Tracing Saint Germain: Absolute Knowledge and the Specter of Immortality

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So-called New Age practices and popular culture phenomena have virtually inundated the postmodern world, giving rise to numerous critical responses as well as welcome investments in their presumed significance. Sometimes dubbed a "religion", New Age ideas and their various cultural manifestations have provoked sectarian and at times vituperative responses from significant critics of various ideological persuasions. Umberto Eco indicts the New Age movement for its lack of critical thinking, chastising the odd preference for a multiplicity of mystical truths, ranging from Dan Brown's novels to faith in psychics. His position echoes the sentiments of a number of scholars who view New Age adherents as self-centered and gullible. Slavoj Žižek, from his Marxist/Lacanian position, excoriates New Agers as deluded because of their withdrawal from political commitment, and he also views them as merely another symptom reproducing the mystified logic of consumer capitalism. Given the range of critical responses to New Age beliefs, it is particularly important to understand their historical antecedents. Some of these, such as the Saint Germain phenomenon, can be mined for what they disclose about the deeper motivations underlying the present willingness to grasp at arcane and ephemeral beliefs and dubious cultural practices. Some fall within the purview of "spiritualism", including the search for a confirmation of immortality, which Saint Germain has symbolized for many, including certain of the nobility of pre-revolutionary France. Saint Germain provides an ideological and psychoanalytic test case for what drives the alternative quests of New Age occultism. By reading Isabel Cooper-Oakley's work on Saint Germain, in conjunction with other representations, the objective is to launch a dialogue with both Eco and Žižek that builds a critical response to the New Age from a more informed historical and cultural studies approach.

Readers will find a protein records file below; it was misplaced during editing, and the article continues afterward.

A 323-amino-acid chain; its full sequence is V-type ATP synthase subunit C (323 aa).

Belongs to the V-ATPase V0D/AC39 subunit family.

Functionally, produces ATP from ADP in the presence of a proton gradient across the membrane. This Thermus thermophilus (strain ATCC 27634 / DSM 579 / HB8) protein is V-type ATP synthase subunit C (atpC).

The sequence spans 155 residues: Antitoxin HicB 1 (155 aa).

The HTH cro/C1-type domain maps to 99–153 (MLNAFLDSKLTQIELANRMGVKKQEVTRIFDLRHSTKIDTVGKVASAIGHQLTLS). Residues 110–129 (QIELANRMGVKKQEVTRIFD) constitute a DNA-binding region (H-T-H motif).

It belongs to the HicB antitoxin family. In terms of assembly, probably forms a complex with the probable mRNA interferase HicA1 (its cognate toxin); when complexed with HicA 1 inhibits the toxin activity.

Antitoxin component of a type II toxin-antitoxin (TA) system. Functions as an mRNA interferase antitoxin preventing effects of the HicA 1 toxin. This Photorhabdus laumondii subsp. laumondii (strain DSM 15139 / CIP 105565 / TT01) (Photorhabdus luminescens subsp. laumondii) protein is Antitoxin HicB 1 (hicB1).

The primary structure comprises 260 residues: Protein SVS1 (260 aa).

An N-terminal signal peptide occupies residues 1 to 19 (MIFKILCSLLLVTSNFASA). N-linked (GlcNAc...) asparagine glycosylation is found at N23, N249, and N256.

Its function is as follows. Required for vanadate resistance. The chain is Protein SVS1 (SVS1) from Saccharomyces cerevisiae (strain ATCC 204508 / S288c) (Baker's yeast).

Original languageEnglish (US)
Pages (from-to)373-388
Number of pages16
JournalJournal for Cultural Research
Issue number4
StatePublished - Oct 2011
Externally publishedYes

ASJC Scopus subject areas

  • Cultural Studies
  • Anthropology


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